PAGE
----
The Philippines and US armed forces will hold joint exercises over the coming fortnight as the rift deepens with Beijing over the strategic, resource-rich South China Sea.

The announcement about the joint planned exercise came hours after a phone call between US Defense Secretary Lloyd Austin III and his Filipino counterpart Delfin Lorenzana.

Philippines President Rodrigo Duterte had expressed his concern to China’s ambassador about Chinese vessels massing in the disputed waters, while Vietnam too has called on Beijing to respect its maritime sovereignty.

ENERGY EXPLORED: SUBSCRIBE TO ACCELERATE

Gain valuable insight into the global oil and gas industry's energy transition from ACCELERATE, the free weekly newsletter from Upstream and Recharge. Sign up here today.

International eyes are again focused on the South China Sea, where the Philippines Foreign Ministry described a fleet of more than 200 Chinese vessels as a “swarming and threatening presence” that “creates an atmosphere of instability”.

“Secretaries Austin and Lorenzana discussed the situation in the South China Sea, and the recent massing of People’s Republic of China maritime militia vessels at Whitsun Reef,” a Pentagon statement said.

Secretary Austin reiterated the US’ commitment to maintaining a free and open Indo-Pacific, rooted in international law, including the United Nations Convention on the Law of the Sea.

He proposed several measures to deepen defence co-operation between the US and the Philippines, including through enhanced awareness of threats in the South China Sea, but did not elaborate.

China's Foreign Ministry spokesperson Wang Wenbin earlier this year said: “The US frequently sent vessels and aircraft to the South China Sea to flex its muscles. This is not conducive to peace and stability in the region.

“China will continue to take necessary measures to firmly defend national sovereignty and security and work together with regional countries to safeguard peace and stability in the South China Sea,” said Wang.

Sediment coring

Meanwhile, China has been searching for methane hydrate deposits in the South China Sea, according to state media.

Chinese scientists on board a marine research vessel used the Sea Bull II drilling system to obtain a 231-metre sediment core at a depth of 2060 metres, reported official news agency Xinhua.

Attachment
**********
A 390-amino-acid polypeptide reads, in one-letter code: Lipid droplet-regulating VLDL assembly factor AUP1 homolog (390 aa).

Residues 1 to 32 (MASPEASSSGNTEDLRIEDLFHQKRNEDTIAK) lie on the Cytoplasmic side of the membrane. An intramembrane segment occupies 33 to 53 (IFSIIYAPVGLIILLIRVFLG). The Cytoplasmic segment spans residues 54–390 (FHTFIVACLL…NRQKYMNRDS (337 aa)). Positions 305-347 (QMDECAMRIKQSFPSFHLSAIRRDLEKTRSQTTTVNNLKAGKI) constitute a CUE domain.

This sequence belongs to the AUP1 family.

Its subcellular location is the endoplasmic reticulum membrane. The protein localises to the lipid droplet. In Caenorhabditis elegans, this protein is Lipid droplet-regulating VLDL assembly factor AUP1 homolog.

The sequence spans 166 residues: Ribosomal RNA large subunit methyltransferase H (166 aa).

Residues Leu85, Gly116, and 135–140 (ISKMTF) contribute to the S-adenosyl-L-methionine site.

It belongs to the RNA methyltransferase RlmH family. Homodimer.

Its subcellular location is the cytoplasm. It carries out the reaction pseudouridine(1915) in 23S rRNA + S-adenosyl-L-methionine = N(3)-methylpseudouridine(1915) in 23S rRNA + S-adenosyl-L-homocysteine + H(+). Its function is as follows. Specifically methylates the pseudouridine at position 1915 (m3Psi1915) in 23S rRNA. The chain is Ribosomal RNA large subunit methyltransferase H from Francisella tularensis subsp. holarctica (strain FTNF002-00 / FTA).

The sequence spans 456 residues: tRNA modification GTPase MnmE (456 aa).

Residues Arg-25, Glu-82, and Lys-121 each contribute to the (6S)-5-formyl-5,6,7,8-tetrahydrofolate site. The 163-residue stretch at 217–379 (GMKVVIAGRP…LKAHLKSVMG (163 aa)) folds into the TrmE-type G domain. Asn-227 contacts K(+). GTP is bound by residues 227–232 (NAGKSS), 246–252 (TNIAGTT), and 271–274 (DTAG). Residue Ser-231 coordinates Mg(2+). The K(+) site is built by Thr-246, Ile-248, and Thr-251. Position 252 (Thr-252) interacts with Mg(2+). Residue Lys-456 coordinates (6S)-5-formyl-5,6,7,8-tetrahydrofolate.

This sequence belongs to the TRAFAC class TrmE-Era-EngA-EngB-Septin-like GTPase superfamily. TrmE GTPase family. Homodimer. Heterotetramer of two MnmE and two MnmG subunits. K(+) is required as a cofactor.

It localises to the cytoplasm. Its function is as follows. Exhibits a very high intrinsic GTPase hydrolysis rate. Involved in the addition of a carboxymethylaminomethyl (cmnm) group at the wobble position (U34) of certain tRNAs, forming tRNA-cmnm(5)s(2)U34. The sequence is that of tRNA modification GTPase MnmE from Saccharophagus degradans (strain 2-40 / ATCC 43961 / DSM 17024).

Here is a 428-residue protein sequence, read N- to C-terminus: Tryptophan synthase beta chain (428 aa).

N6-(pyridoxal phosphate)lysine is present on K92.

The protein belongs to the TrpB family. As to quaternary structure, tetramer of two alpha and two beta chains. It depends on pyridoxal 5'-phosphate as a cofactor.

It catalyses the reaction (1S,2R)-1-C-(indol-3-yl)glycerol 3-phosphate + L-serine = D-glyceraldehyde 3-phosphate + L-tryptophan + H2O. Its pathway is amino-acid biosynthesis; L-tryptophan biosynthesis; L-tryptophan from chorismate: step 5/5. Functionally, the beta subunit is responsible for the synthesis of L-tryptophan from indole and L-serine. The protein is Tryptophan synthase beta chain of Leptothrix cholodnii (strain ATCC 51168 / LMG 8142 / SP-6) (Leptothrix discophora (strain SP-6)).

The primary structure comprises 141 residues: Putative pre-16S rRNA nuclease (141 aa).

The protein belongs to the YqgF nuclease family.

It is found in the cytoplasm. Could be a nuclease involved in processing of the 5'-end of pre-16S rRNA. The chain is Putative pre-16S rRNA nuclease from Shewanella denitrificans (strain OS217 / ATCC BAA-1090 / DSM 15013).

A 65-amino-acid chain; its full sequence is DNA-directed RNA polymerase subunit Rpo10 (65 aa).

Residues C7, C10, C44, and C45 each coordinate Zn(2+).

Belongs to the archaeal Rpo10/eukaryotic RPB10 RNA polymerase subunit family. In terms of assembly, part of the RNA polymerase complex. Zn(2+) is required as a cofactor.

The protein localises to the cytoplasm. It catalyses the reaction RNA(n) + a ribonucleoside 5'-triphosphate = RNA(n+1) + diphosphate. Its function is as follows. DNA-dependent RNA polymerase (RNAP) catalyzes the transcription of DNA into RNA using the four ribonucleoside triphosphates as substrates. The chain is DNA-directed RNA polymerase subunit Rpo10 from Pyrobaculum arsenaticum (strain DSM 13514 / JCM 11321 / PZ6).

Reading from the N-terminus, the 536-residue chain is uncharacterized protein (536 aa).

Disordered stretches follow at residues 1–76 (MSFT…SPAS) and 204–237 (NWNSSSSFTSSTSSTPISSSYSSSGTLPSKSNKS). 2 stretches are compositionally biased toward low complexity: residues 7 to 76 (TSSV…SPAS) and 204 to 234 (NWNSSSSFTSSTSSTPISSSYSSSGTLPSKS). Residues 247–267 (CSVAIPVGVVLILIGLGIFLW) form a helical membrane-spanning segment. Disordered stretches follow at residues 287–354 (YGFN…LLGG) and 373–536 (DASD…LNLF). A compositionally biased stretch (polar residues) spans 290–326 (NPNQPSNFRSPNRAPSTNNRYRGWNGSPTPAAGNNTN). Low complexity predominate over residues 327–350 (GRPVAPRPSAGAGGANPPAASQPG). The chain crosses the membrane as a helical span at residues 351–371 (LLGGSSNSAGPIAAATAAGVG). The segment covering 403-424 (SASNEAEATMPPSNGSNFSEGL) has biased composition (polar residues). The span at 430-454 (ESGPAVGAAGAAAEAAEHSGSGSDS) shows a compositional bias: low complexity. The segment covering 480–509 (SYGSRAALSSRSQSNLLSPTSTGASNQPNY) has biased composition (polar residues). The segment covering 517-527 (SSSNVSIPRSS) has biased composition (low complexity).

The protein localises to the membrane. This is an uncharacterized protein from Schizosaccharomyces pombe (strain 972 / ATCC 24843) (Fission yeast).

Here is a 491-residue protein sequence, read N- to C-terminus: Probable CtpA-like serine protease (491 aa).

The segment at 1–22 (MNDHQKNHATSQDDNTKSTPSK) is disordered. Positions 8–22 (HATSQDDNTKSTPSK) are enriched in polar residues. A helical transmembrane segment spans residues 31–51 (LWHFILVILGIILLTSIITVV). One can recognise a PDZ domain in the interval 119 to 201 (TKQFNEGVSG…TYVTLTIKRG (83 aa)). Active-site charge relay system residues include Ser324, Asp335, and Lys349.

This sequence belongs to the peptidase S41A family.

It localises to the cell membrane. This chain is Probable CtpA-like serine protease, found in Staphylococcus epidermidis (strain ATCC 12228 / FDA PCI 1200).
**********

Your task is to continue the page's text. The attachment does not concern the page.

It was unclear exactly where the drilling took place in the South China Sea, some 90% of which is claimed by the Beijing administration.

Despite the political rhetoric and growing concern from allies, including the US, over the alleged incursion of Chinese vessels into the Philippines exclusive economic zone within the South China Sea, Duterte said he remains committed to diplomatically resolving the dispute with Beijing.

"We will continue to resolve the issues on [Whitsun Reef] through diplomatic channels and through peaceful means," said a statement from Duterte read by his spokesperson Harry Roque.

China’s stance is that Whitsun Reef, known as the Julian Felipe Reef in the Philippines, is a fishing ground where its vessels were merely seeking shelter from bad weather.

“We have made clear China's position on this issue many times in recent days. It is perfectly normal and irreproachable for Chinese fishing vessels to fish in the waters and take shelter during rough sea conditions," said China Foreign Ministry spokesperson Zhao Lijian.

“In total disregard of the facts, the US side obstinately refers to the Chinese fishing boats as ‘militia vessels’ and repeatedly invokes the illegal and invalid South China Sea arbitration award in an attempt to deny China's sovereignty, rights and interests in the South China Sea.

"The situation in the South China Sea is generally stable and China maintains close communication with the Philippines on relevant issues. We note that President Duterte said a few days ago that the Philippines will continue to resolve relevant issues peacefully through diplomatic channels," said Zhao.

"China urges the US side to respect the efforts of regional countries to properly address differences and maintain stability in the South China Sea and refrain from trying to sow discords."

Ill intention

“Its ill intention is doomed to fail.”

China, the Philippines, Vietnam, Malaysia, Taiwan and Brunei lay claim to all or some parts of the South China Sea, which is believed to have significant oil and gas potential.

Self-governed Taiwan, which China claims as its own territory, last week threatened to shoot down Chinese drones spotted circling the Taipei-controlled Pratas Islands in the South China Sea.